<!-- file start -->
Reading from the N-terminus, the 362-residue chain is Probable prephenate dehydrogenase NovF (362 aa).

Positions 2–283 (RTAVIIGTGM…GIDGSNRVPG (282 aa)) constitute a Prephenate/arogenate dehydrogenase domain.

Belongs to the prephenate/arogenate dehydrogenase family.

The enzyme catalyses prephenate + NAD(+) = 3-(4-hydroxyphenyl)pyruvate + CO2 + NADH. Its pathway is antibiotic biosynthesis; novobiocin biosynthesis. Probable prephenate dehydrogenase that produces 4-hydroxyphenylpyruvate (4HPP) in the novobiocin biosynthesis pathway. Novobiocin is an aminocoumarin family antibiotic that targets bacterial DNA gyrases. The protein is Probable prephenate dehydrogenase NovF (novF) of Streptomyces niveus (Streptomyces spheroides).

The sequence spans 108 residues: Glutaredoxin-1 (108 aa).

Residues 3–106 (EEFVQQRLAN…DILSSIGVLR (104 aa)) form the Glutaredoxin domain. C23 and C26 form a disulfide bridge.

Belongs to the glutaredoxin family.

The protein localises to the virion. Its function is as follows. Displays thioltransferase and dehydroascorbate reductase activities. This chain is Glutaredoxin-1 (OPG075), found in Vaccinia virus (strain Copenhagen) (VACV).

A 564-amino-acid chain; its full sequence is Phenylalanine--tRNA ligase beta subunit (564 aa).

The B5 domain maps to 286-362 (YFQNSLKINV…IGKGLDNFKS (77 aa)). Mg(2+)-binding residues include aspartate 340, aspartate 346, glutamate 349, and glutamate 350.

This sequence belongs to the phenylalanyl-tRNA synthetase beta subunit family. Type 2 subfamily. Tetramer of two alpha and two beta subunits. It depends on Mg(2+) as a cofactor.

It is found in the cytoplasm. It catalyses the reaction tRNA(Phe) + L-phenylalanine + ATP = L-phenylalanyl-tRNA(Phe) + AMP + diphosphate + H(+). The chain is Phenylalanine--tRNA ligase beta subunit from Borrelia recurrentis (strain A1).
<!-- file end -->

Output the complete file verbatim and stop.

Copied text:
Reading from the N-terminus, the 362-residue chain is Probable prephenate dehydrogenase NovF (362 aa).

Positions 2–283 (RTAVIIGTGM…GIDGSNRVPG (282 aa)) constitute a Prephenate/arogenate dehydrogenase domain.

Belongs to the prephenate/arogenate dehydrogenase family.

The enzyme catalyses prephenate + NAD(+) = 3-(4-hydroxyphenyl)pyruvate + CO2 + NADH. Its pathway is antibiotic biosynthesis; novobiocin biosynthesis. Probable prephenate dehydrogenase that produces 4-hydroxyphenylpyruvate (4HPP) in the novobiocin biosynthesis pathway. Novobiocin is an aminocoumarin family antibiotic that targets bacterial DNA gyrases. The protein is Probable prephenate dehydrogenase NovF (novF) of Streptomyces niveus (Streptomyces spheroides).

The sequence spans 108 residues: Glutaredoxin-1 (108 aa).

Residues 3–106 (EEFVQQRLAN…DILSSIGVLR (104 aa)) form the Glutaredoxin domain. C23 and C26 form a disulfide bridge.

Belongs to the glutaredoxin family.

The protein localises to the virion. Its function is as follows. Displays thioltransferase and dehydroascorbate reductase activities. This chain is Glutaredoxin-1 (OPG075), found in Vaccinia virus (strain Copenhagen) (VACV).

A 564-amino-acid chain; its full sequence is Phenylalanine--tRNA ligase beta subunit (564 aa).

The B5 domain maps to 286-362 (YFQNSLKINV…IGKGLDNFKS (77 aa)). Mg(2+)-binding residues include aspartate 340, aspartate 346, glutamate 349, and glutamate 350.

This sequence belongs to the phenylalanyl-tRNA synthetase beta subunit family. Type 2 subfamily. Tetramer of two alpha and two beta subunits. It depends on Mg(2+) as a cofactor.

It is found in the cytoplasm. It catalyses the reaction tRNA(Phe) + L-phenylalanine + ATP = L-phenylalanyl-tRNA(Phe) + AMP + diphosphate + H(+). The chain is Phenylalanine--tRNA ligase beta subunit from Borrelia recurrentis (strain A1).